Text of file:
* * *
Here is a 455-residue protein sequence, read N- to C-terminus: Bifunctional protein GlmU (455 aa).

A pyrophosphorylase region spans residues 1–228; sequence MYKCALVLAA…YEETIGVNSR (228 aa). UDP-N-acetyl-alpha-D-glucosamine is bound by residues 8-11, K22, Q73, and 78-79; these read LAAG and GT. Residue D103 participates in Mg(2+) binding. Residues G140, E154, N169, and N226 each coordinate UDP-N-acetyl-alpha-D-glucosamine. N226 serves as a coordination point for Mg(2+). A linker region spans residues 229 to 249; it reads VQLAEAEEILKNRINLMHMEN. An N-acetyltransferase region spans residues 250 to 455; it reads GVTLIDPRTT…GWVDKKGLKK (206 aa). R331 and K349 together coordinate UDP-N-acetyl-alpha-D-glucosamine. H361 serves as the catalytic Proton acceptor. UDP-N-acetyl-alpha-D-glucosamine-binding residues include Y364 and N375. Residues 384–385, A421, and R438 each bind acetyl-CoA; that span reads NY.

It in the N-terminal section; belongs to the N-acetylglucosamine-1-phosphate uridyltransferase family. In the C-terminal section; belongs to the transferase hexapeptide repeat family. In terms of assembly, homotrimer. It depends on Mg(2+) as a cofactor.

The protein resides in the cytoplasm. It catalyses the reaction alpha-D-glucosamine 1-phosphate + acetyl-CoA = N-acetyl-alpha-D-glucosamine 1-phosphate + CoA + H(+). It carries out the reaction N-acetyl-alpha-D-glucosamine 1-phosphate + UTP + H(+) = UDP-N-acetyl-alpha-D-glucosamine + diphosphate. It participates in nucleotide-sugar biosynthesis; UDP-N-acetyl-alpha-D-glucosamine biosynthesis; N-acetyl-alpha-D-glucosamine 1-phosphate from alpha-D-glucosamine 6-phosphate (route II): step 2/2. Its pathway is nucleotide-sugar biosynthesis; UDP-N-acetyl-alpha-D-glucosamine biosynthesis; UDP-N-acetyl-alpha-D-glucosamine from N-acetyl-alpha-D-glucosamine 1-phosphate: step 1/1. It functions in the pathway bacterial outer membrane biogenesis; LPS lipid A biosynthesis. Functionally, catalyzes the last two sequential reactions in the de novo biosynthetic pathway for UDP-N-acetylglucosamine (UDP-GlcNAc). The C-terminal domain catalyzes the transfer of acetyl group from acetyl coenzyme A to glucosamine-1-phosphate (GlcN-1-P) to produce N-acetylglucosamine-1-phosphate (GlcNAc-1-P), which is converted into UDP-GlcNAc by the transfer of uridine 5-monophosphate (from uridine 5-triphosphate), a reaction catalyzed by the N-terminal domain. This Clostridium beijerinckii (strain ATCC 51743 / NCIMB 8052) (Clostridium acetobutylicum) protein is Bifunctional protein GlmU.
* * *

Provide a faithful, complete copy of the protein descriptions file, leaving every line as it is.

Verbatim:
Here is a 455-residue protein sequence, read N- to C-terminus: Bifunctional protein GlmU (455 aa).

A pyrophosphorylase region spans residues 1–228; sequence MYKCALVLAA…YEETIGVNSR (228 aa). UDP-N-acetyl-alpha-D-glucosamine is bound by residues 8-11, K22, Q73, and 78-79; these read LAAG and GT. Residue D103 participates in Mg(2+) binding. Residues G140, E154, N169, and N226 each coordinate UDP-N-acetyl-alpha-D-glucosamine. N226 serves as a coordination point for Mg(2+). A linker region spans residues 229 to 249; it reads VQLAEAEEILKNRINLMHMEN. An N-acetyltransferase region spans residues 250 to 455; it reads GVTLIDPRTT…GWVDKKGLKK (206 aa). R331 and K349 together coordinate UDP-N-acetyl-alpha-D-glucosamine. H361 serves as the catalytic Proton acceptor. UDP-N-acetyl-alpha-D-glucosamine-binding residues include Y364 and N375. Residues 384–385, A421, and R438 each bind acetyl-CoA; that span reads NY.

It in the N-terminal section; belongs to the N-acetylglucosamine-1-phosphate uridyltransferase family. In the C-terminal section; belongs to the transferase hexapeptide repeat family. In terms of assembly, homotrimer. It depends on Mg(2+) as a cofactor.

The protein resides in the cytoplasm. It catalyses the reaction alpha-D-glucosamine 1-phosphate + acetyl-CoA = N-acetyl-alpha-D-glucosamine 1-phosphate + CoA + H(+). It carries out the reaction N-acetyl-alpha-D-glucosamine 1-phosphate + UTP + H(+) = UDP-N-acetyl-alpha-D-glucosamine + diphosphate. It participates in nucleotide-sugar biosynthesis; UDP-N-acetyl-alpha-D-glucosamine biosynthesis; N-acetyl-alpha-D-glucosamine 1-phosphate from alpha-D-glucosamine 6-phosphate (route II): step 2/2. Its pathway is nucleotide-sugar biosynthesis; UDP-N-acetyl-alpha-D-glucosamine biosynthesis; UDP-N-acetyl-alpha-D-glucosamine from N-acetyl-alpha-D-glucosamine 1-phosphate: step 1/1. It functions in the pathway bacterial outer membrane biogenesis; LPS lipid A biosynthesis. Functionally, catalyzes the last two sequential reactions in the de novo biosynthetic pathway for UDP-N-acetylglucosamine (UDP-GlcNAc). The C-terminal domain catalyzes the transfer of acetyl group from acetyl coenzyme A to glucosamine-1-phosphate (GlcN-1-P) to produce N-acetylglucosamine-1-phosphate (GlcNAc-1-P), which is converted into UDP-GlcNAc by the transfer of uridine 5-monophosphate (from uridine 5-triphosphate), a reaction catalyzed by the N-terminal domain. This Clostridium beijerinckii (strain ATCC 51743 / NCIMB 8052) (Clostridium acetobutylicum) protein is Bifunctional protein GlmU.